We never know when God will beckon. For example, today’s Gospel in which Jesus does a basic thing: He tells the apostles, “This is how you are to pray.” So He begins the Our Father, which despite its familiarity most often presents some phrase on which to cling for inspiration.
Yet, perhaps today offers an opportunity to learn a bit more about this most common of prayers. For example, there is a book that can be found on the Internet, The Lord’s Prayer in 500 Languages, comprising the “leading languages and their principal dialects throughout the world.” A huge testament to the fact that Christians have taken to heart Jesus’s instructions. And if it has been a good source for all of those many, perhaps for us.
There have been any number of adaptations in English written perhaps to fit more culturally a variety of praying Christians: Native Americans, Africans, and an interesting, Internet also “Alternative Versions,” that includes the New Zealand Prayer Book; from Mark Berry of the Emerging Church Movement, that ends with a Postscript after the Amen: “ May our future actions grow from here!” Also included is a “retranslation” from the Aramaic that begins: “O Breathing Life, your Name shines everywhere!”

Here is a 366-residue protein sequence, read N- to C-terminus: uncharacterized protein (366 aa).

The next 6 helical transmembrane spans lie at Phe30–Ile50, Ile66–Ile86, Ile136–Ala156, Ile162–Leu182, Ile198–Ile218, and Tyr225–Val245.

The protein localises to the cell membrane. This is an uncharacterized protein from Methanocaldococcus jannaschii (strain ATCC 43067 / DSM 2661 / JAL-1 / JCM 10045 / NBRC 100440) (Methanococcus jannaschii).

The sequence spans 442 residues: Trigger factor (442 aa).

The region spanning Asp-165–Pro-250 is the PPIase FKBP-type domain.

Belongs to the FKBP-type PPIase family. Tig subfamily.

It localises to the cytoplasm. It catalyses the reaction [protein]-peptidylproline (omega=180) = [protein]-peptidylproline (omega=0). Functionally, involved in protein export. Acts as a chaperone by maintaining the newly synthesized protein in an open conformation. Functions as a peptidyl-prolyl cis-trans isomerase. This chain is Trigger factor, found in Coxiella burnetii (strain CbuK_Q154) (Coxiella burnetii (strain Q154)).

The one that captures my interest for prayer today, another from this collection, “from Dominican Sisters Retreat, March 1993, Great Bend Kansas.”
Prayed with alternating sides:
Give us this day our daily bread. Give us today a nurturing spirit.
May God and you find freshness together in your Lenten journey!
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